Traffic deaths in South Carolina are down this year compared with last year, at least so far.
According to the S.C. Department of Public Safety, as of Sunday, 305 people have died on state highways compared with 387 deaths this time last year.
Sgt. Bob Beres, commander of the Office of Community Relations for the S.C. Highway Patrol, said this decrease is a result of increased enforcement and campaign advertisements.
“They’re listening to the message and seeing it. It’s more of a personal responsibility. People are saying ‘I don’t want to be a statistic.’ ”
Not all counties have seen a decrease in traffic fatalities, but Charleston, Berkeley and Dorchester County have. There have been 17 deaths in Charleston County compared with 24 this time last year; 13 in Berkeley County compared with 14; and six in Dorchester County compared with last year’s eight.
Charleston County has the fifth-highest number of traffic deaths so far this year, after Richland County (29), Greenville County (23), Horry County (20) and Florence County (18).
Beres said drivers are seeing more troopers stopping violators in addition to nighttime seat belt checks. The “Look” billboard campaign has also been reminding drivers to look out for “vulnerable roadway users” like pedestrians, mo-ped drivers, bicyclists and motorcyclists.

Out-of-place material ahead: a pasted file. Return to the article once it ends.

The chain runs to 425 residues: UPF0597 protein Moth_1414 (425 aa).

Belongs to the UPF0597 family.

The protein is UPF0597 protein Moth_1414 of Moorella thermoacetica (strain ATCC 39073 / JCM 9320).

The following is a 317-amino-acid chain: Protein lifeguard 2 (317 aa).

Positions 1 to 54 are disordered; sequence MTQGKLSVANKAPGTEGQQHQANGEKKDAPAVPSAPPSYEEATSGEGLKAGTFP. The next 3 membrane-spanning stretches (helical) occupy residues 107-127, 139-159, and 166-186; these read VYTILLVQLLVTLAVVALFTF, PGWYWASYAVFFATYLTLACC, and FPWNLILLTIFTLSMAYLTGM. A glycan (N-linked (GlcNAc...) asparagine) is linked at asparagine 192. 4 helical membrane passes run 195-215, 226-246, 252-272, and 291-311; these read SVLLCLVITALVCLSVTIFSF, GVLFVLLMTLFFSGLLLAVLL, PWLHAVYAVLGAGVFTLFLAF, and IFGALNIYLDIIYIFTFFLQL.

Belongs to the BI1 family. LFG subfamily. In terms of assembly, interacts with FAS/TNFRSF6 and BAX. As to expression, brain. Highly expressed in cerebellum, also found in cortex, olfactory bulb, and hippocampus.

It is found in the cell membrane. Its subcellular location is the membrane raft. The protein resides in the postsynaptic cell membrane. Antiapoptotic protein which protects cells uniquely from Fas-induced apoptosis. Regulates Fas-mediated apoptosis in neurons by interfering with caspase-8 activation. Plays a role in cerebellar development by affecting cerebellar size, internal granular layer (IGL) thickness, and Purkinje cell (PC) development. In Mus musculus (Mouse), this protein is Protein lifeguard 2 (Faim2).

Phil Riley, director of the Office of Highway Safety and Justice Programs for the Department of Public Safety, said the $140,000 campaign is funded by a federal grant given to the state for highway safety education. Of the funding, $40,000 is being used for billboards on pedestrian, mo-ped and bicyclist awareness. The remaining $100,000 is being used for radio ads and billboards for motorcycle awareness.
This time last year there were 128 highway deaths related to vulnerable drivers. This year there are 92, about a 28 percent decrease.
“We try to put our resources into where the problem is at,” Riley said. “We want to target those groups and try to get word out to the motoring public to be on the lookout.”
Riley said that as of Wednesday state highway fatalities are down 80 percent compared to this time last year.
“The public is doing their part by slowing down and making the right decisions behind the wheel. Working together — we will save lives,” Beres said.
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